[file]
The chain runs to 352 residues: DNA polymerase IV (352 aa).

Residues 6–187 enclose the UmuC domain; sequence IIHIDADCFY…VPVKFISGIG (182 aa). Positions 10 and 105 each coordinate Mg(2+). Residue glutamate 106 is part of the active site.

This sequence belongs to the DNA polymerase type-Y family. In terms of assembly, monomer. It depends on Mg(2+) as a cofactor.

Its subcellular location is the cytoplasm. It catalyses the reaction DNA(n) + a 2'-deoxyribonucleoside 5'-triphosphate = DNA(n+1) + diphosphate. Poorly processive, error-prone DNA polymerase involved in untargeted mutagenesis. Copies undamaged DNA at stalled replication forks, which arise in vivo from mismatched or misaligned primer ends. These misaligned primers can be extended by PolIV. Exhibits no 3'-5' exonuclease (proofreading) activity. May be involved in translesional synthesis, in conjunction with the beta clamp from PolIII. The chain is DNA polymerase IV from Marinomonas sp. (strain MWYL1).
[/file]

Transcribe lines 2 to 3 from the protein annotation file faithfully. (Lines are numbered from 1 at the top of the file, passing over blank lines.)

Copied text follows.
Residues 6–187 enclose the UmuC domain; sequence IIHIDADCFY…VPVKFISGIG (182 aa). Positions 10 and 105 each coordinate Mg(2+). Residue glutamate 106 is part of the active site.

This sequence belongs to the DNA polymerase type-Y family. In terms of assembly, monomer. It depends on Mg(2+) as a cofactor.